UPSC CSE Mains Syllabus: GS-3- Indian Economy and issues relating to planning, mobilization of resources, growth, development and employment.
Labour rights – issues and measures needed
Covid Pandemic & Labour Issues:
- The Covid-19 pandemic has created significant social and political u
- One casualty of this upheaval has been the protections and rights guaranteed under our Constitution and our laws to working people.
- In the last few months, many state governments have moved to suspend basic labour laws that limit hours of work, guarantee basic safety and hygiene at the workplace, and protect workers from unjustified dismissal.
- Under pressure of public protest, some of those moves have been suspended.
- In the monsoon session of Parliament, the central government itself pushed through new “labour codes” which — while ostensibly being about “rationalising” existing labour laws — also remove basic rights and protections, place further restrictions upon the right to strike, and introduce 19th-century policies of “hire and fire”, which leave workers entirely at the mercy of employers.
- Such laws have often been justified upon the anvil of “economic reform”.
- Studies have long shown that leaving (relatively) powerless workers unprotected at the workplace, and prone to abuse by more powerful employers, neither helps the economy, nor improves living standards.
- A well-organised workforce, that is protected by basic labour rights (such as a minimum wage, health and safety guarantees, and limitations on working hours), leads to better economic outcomes in the long-term.
- These basic rights are as important as civil and political rights such as the freedom of speech and association, and should not be made subject to the vagaries of the unregulated marketplace.
Supreme Court for the rescue:
- In that context, a recent judgment of the Supreme Court (SC) articulating precisely these ideas is very important.
- Gujarat was one of the many states that used the Covid-19 pandemic as cover to roll back labour laws: In the case of Gujarat, provisions of the Factories Act were suspended.
- Its effective result was that workers could be compelled to work up to 12 hours a day for six days a week, their rest periods were curtailed, and overtime pay was slashed by a significant amount.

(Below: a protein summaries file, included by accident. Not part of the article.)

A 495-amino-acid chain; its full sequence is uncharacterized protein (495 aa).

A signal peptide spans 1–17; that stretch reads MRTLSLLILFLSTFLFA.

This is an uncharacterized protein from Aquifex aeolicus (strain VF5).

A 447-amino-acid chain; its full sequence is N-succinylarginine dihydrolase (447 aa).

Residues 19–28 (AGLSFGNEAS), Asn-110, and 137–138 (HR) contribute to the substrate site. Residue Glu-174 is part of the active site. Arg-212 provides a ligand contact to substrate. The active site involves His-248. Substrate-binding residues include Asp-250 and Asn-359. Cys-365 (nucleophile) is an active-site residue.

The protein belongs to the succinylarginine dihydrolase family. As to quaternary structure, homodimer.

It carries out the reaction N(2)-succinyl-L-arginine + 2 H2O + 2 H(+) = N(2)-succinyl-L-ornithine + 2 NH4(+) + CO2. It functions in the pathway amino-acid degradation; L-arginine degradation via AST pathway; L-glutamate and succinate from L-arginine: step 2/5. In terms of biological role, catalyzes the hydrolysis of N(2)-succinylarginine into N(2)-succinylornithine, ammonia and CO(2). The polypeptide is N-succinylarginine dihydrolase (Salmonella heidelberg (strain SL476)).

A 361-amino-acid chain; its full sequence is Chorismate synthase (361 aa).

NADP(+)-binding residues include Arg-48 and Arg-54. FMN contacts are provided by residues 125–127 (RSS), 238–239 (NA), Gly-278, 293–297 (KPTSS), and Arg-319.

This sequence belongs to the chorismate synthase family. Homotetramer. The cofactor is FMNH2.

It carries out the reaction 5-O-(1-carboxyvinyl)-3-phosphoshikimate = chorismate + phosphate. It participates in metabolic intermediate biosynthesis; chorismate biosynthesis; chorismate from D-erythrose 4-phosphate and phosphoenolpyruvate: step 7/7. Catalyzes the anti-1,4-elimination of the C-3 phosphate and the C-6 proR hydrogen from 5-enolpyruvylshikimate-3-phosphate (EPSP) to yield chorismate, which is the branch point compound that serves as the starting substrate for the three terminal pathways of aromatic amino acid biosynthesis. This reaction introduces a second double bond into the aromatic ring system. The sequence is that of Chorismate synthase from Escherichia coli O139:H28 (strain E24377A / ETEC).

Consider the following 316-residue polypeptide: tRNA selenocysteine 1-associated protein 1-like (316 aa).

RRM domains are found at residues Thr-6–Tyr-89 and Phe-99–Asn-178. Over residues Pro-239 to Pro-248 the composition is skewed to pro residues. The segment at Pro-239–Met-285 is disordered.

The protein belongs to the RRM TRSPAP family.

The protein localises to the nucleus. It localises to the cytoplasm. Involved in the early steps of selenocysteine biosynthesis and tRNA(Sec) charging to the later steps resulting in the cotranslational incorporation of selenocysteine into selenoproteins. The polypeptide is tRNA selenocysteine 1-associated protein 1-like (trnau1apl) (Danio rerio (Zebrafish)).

- Adjudicating upon a challenge brought by two labour unions, the SC struck down the Gujarat government’s notifications.
- It observed that the provisions of the Factories Act could be rolled back only in cases of a “public emergency”.
- While Covid-19 was undoubtedly a public health crisis, it did not warrant the kind of sweeping removal of labour law protections.
- The SC also grounded labour law protections within the Indian Constitution.
- Pointing to the long history of labour struggles that had culminated in labour laws, Justice Chandrachud held that Article 21 (the right to life) and Article 23 (the right against forced labour) contained within them the basic set of labour rights that ensure (to the extent possible) a life with dignity.
- For example, compelling a worker to work without payment of a minimum wage — in the context of the highly unequal relationship of power that exists between employers and employees — would be tantamount to extracting forced labour; depriving workers of a safe working environment — or basic safety — would be a violation of the right to life; and so on.
Thus, the importance of the SC’s judgment in Gujarat Mazdoor Sabha lies in its elevation of labour rights to the status of basic human rights, which majoritarian governments are, under the Constitution, obligated to respect, and cannot erase with the stroke of a pen. Needless to say, going forward, these rights will need an active labour movement, and a vigilant judiciary, to guarantee their continued existence. The judgment in Gujarat Mazdoor Sabha is a good start.
POSSIBLE UPSC MAINS EXAMINATION: